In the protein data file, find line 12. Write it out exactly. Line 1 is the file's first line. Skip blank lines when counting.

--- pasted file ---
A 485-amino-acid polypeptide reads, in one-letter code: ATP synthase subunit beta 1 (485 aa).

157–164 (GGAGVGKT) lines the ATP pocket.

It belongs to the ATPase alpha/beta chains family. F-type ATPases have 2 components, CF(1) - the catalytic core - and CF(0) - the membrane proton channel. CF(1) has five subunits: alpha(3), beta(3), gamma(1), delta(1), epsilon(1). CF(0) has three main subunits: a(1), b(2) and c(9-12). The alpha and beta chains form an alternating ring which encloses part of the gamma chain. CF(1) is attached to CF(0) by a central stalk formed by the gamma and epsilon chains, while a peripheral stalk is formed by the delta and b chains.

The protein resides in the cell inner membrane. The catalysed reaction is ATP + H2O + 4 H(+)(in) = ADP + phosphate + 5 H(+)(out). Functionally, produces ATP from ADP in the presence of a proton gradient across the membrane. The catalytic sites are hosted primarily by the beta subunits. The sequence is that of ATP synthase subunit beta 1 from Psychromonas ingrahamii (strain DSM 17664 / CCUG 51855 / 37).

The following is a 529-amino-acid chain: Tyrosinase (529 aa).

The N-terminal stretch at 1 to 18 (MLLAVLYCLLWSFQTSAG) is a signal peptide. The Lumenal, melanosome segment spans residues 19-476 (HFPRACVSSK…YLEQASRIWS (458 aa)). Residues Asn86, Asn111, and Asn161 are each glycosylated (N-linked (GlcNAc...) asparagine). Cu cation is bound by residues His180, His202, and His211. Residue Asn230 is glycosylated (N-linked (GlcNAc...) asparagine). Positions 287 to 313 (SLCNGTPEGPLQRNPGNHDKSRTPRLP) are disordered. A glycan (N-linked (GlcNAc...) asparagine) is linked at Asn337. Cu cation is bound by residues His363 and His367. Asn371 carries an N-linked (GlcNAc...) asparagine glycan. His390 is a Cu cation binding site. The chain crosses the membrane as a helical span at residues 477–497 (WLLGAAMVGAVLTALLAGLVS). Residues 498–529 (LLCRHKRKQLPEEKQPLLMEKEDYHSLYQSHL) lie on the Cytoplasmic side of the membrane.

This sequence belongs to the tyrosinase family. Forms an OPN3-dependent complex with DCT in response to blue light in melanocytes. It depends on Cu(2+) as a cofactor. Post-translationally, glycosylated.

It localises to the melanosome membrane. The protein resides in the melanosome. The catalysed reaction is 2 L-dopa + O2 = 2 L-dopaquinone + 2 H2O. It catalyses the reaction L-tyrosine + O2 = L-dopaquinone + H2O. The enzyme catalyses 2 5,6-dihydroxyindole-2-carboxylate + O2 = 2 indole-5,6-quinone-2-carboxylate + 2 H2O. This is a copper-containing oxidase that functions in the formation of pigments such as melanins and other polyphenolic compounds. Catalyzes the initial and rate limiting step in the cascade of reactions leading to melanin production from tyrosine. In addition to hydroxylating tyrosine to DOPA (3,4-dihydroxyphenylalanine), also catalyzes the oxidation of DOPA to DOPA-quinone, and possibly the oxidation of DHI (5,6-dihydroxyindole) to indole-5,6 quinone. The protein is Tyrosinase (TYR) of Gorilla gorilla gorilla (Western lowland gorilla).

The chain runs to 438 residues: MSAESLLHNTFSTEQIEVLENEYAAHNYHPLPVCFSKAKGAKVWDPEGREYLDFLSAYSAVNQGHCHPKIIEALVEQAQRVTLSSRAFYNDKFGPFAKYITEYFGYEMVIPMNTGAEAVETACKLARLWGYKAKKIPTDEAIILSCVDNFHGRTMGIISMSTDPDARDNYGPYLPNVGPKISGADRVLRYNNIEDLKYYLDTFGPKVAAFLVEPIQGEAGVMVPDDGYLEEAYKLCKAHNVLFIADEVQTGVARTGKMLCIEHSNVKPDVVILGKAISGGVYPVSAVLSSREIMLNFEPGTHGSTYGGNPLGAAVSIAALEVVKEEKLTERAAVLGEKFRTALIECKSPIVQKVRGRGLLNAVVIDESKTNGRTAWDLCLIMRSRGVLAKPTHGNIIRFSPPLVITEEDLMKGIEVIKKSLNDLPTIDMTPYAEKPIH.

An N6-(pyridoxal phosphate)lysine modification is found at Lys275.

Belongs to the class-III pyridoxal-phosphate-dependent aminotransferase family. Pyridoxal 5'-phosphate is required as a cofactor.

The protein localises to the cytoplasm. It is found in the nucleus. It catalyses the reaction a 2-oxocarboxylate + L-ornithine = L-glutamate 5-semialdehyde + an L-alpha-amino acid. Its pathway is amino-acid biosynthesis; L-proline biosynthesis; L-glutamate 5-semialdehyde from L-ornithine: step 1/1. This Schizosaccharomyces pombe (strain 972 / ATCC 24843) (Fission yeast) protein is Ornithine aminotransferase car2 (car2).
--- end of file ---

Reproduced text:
The protein localises to the cytoplasm. It is found in the nucleus. It catalyses the reaction a 2-oxocarboxylate + L-ornithine = L-glutamate 5-semialdehyde + an L-alpha-amino acid. Its pathway is amino-acid biosynthesis; L-proline biosynthesis; L-glutamate 5-semialdehyde from L-ornithine: step 1/1. This Schizosaccharomyces pombe (strain 972 / ATCC 24843) (Fission yeast) protein is Ornithine aminotransferase car2 (car2).